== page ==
An All Party Parliamentary Cycling Group (APPCG) inquiry into cycling safety was formally launched in Westminster on Monday.
Entitled “Get Britain Cycling”, the inquiry is calling for written evidence and then will have a series of six oral evidence sessions before a final report is produced in April 2013.
It will examine the barriers which are preventing more people from cycling in the UK and will look at a range of topics including ministerial leadership, cycle friendly planning and design, the Olympic legacy, safety, traffic law and enforcement and behaviour change.
The written evidence must be submitted by 5 December and the oral evidence sessions will start in the new year.
MPs Julian Huppert and Ian Austin are amongst those who have helped raise the profile of cycling in parliament, both being at the centre of the last parliamentary debate on the subject in early 2012.
The inquiry is backed by the UK Cycling Alliance, an umbrella group of many of the country's cycling bodies.
Coinciding with the launch of Get Britain Cycling, The Times newspaper took the opportunity yesterday and today to devote several pages to itsCities Fit for Cycling campaign. It also asked cyclists to take its survey, so responses could be passed onto the Parliamentary inquiry.
It assessed how much had been achieved by government under each heading of its eight point plan. Only the need to identify and make safer the country's 500 most dangerous junctions scraped to half marks in The Times review (the government has set aside £30 million for junction improvements). On most other points The Times awarded the government two out of ten.
The paper also pledged £10,000 to fund a report for the parliamentary inquiry, to be compiled by Professor Phil Goodwin of the University of the East of England. Goodwin is a proponent of Peak Car theory.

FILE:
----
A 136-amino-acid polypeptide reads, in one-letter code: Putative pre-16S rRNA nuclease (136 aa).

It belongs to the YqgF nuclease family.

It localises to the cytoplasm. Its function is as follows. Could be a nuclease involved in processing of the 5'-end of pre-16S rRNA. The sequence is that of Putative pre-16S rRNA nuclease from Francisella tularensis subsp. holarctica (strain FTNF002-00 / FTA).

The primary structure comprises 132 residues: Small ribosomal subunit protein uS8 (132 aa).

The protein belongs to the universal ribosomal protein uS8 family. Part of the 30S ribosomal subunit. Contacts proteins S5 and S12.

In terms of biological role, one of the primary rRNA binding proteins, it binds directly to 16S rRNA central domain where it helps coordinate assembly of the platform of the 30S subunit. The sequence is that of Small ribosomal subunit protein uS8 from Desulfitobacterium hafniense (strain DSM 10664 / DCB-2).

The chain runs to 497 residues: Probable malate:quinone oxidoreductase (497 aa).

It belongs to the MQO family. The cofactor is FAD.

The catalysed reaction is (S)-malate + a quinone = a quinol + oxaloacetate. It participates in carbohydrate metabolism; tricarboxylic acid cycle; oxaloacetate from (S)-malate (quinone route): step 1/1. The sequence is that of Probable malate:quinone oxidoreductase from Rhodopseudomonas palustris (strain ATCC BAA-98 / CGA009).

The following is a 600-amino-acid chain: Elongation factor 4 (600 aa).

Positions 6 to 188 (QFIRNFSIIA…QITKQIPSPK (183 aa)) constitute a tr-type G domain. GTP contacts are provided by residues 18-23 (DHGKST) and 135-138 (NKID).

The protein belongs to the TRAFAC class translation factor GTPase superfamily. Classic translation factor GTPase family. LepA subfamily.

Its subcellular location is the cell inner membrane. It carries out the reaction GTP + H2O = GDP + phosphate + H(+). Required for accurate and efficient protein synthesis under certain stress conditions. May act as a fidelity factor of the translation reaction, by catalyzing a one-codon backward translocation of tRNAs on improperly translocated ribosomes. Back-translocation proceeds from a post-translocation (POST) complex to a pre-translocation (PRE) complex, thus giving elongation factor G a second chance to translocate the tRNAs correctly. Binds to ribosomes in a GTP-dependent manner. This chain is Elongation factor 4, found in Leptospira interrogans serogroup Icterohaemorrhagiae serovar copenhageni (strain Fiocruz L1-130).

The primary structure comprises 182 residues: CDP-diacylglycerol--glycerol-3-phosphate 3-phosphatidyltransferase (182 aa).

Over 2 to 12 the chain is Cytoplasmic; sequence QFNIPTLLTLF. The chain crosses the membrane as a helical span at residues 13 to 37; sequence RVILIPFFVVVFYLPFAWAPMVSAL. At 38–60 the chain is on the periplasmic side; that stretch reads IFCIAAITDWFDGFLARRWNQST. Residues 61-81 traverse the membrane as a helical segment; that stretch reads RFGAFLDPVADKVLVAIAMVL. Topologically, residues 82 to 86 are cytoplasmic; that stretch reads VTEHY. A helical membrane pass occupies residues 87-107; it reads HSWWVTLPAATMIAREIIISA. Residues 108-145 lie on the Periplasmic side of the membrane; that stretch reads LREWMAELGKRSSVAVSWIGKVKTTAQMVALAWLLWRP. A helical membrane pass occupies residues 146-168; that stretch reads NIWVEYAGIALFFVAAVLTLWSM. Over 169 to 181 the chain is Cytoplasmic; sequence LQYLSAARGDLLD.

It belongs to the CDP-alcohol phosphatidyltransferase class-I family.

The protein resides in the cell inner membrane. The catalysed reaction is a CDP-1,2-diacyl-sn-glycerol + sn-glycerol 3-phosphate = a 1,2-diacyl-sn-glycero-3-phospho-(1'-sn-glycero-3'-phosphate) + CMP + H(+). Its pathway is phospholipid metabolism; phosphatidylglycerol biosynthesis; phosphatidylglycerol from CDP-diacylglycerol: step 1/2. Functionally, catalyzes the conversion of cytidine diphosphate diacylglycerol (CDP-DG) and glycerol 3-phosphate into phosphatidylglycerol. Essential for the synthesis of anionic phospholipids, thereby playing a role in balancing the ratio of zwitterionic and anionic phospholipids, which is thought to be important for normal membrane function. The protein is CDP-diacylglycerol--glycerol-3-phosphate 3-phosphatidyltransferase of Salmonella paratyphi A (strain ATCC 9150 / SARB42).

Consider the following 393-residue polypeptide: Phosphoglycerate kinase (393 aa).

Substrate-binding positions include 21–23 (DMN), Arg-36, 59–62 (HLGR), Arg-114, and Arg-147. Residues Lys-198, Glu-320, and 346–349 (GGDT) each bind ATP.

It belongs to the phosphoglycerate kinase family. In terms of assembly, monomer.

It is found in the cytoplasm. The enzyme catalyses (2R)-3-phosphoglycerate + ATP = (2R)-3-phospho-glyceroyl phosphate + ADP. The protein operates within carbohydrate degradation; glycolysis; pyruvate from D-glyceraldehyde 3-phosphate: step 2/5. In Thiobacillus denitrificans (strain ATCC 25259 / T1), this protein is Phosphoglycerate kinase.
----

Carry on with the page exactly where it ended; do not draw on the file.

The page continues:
In 2008, the volume of motor traffic across the country fell for the first time since the 1973 oil crisis. Traffic declined again in 2009 and 2010, but rose very slightly last year. Some believe this fall off is a blip due to recession whilst those like Goodwin think it may be a long term trend heralding a new era of bike popularity.
Darnton: Planning ahead is key
BikeRadar spoke to Phillip Darnton, the former chair of the now-abolished Cycling England and current executive director of the Bicycle Association, key player in Bikeability training and someone with a good overview of the government's attitude to cycling over the years.
"The idea of the inquiry is terrific as a body of opinion will be put together leading to a clear statement, next spring, of what is required to get Britain cycling again," he said. "It should help keep momentum up to persuade government that cycling is worth consistent, long-term strategic investment.
"The current government would probably say it has been quite generous with its funding of the Local Sustainable Transport Fund which they have put around £500 million into, quite a lot of which will have gone to local cycling projects. They would also point out they have put £7 million into the Cycle Rail Working Group."
Darnton pointed to what he felt were the weaknessesin the past that he hoped the inquiry would address: "The drawback is that despite there being quite a bit of money around it has been applied ad hoc and you can never be quite sure where the next parcel of money is coming from, meaning it is difficult to plan ahead.
"That sense of lack of continuity and consistency distinguishes cycling in the UK from countries we say we want to emulate in Europe. If the inquiry can get a sense of a long term plan of action that would be terrific. We need to look beyond funding for just this parliament. Political leadership is terribly important in getting this sense of purpose and strategy."